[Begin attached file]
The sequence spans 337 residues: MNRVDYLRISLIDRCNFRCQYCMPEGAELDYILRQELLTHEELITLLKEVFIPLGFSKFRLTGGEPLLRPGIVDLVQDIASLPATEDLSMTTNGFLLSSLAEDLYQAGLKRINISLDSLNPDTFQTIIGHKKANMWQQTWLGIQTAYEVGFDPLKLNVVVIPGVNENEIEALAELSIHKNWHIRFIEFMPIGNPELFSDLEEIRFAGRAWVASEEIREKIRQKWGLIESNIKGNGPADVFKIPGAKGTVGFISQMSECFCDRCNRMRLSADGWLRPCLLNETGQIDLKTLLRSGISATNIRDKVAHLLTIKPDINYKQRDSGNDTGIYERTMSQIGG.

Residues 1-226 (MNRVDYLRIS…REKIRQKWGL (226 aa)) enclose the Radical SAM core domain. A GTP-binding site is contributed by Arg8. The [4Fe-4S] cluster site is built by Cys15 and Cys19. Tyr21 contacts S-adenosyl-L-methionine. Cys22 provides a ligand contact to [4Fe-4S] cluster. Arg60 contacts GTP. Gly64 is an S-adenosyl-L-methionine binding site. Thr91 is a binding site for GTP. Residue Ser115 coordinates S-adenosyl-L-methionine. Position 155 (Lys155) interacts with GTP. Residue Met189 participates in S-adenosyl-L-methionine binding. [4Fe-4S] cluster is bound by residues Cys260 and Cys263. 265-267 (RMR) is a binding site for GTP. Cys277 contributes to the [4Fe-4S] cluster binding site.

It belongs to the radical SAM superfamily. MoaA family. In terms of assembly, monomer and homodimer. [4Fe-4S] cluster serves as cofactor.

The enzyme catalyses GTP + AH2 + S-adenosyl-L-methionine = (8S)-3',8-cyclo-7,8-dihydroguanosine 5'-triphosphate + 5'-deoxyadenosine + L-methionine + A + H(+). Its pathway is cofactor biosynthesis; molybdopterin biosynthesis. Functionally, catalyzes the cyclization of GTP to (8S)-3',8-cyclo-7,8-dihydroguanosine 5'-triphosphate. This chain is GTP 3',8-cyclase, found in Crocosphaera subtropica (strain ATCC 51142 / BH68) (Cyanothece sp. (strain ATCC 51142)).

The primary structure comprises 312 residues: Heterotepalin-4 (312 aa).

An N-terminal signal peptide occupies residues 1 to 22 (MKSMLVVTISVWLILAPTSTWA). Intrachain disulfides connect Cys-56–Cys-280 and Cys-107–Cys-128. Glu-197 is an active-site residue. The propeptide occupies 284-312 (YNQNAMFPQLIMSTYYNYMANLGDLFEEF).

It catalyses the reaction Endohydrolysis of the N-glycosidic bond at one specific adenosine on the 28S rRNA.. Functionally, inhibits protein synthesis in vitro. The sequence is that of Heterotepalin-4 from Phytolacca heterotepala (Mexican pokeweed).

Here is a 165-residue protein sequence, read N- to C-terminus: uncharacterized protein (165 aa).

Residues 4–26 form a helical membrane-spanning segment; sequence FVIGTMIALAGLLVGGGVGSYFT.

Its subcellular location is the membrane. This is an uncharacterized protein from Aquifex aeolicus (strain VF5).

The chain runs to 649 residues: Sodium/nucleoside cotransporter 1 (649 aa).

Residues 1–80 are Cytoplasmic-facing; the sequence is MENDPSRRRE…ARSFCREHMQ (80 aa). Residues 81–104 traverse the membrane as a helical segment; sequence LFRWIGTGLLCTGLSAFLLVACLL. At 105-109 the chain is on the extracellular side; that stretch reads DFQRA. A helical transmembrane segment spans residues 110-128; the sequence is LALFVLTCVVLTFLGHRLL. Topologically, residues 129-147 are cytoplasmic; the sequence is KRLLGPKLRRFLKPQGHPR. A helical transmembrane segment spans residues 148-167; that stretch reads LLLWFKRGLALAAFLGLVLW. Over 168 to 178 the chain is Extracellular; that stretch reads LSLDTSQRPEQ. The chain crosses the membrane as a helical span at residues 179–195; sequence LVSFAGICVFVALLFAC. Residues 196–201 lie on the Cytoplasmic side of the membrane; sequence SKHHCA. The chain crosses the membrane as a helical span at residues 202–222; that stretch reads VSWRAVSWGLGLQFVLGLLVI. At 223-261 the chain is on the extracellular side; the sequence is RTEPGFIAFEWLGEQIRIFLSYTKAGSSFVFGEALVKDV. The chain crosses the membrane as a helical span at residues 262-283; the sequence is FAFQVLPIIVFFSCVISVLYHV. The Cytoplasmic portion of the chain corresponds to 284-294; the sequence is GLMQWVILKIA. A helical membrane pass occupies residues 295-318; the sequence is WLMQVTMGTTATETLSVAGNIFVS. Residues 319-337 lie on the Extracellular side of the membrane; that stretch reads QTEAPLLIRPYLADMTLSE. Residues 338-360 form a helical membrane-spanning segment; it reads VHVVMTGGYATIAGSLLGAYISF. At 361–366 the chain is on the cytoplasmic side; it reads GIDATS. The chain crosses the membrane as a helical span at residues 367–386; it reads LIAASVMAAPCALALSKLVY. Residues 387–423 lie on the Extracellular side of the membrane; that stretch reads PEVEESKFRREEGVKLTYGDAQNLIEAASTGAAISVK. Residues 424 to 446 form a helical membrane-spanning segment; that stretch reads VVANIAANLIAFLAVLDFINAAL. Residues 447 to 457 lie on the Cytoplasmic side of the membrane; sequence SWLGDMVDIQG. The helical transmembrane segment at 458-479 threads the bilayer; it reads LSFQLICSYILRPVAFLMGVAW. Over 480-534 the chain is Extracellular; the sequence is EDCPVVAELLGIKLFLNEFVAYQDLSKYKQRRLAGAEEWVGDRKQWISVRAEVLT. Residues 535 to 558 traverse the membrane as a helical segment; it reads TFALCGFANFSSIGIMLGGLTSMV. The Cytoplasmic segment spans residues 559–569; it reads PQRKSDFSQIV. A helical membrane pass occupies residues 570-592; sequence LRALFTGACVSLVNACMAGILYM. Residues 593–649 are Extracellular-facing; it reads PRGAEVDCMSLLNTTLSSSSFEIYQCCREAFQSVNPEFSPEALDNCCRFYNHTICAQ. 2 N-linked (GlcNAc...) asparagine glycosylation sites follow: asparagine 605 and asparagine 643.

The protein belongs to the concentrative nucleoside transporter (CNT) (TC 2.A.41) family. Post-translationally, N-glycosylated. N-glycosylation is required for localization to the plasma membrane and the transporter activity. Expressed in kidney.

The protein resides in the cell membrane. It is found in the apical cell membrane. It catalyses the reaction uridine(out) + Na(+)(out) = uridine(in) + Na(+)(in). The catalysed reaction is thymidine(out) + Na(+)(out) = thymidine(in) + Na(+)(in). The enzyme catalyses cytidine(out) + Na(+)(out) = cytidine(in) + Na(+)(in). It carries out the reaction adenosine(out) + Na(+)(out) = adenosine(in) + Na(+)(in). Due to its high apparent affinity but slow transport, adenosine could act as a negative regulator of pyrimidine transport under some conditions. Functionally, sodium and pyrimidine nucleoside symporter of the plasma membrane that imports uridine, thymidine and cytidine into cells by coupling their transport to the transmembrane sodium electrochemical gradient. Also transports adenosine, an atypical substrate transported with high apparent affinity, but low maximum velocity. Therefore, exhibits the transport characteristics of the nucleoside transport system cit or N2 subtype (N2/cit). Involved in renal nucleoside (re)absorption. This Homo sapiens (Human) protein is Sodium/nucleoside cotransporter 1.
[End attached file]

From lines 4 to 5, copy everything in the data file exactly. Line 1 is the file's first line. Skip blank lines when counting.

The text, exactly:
The enzyme catalyses GTP + AH2 + S-adenosyl-L-methionine = (8S)-3',8-cyclo-7,8-dihydroguanosine 5'-triphosphate + 5'-deoxyadenosine + L-methionine + A + H(+). Its pathway is cofactor biosynthesis; molybdopterin biosynthesis. Functionally, catalyzes the cyclization of GTP to (8S)-3',8-cyclo-7,8-dihydroguanosine 5'-triphosphate. This chain is GTP 3',8-cyclase, found in Crocosphaera subtropica (strain ATCC 51142 / BH68) (Cyanothece sp. (strain ATCC 51142)).

The primary structure comprises 312 residues: Heterotepalin-4 (312 aa).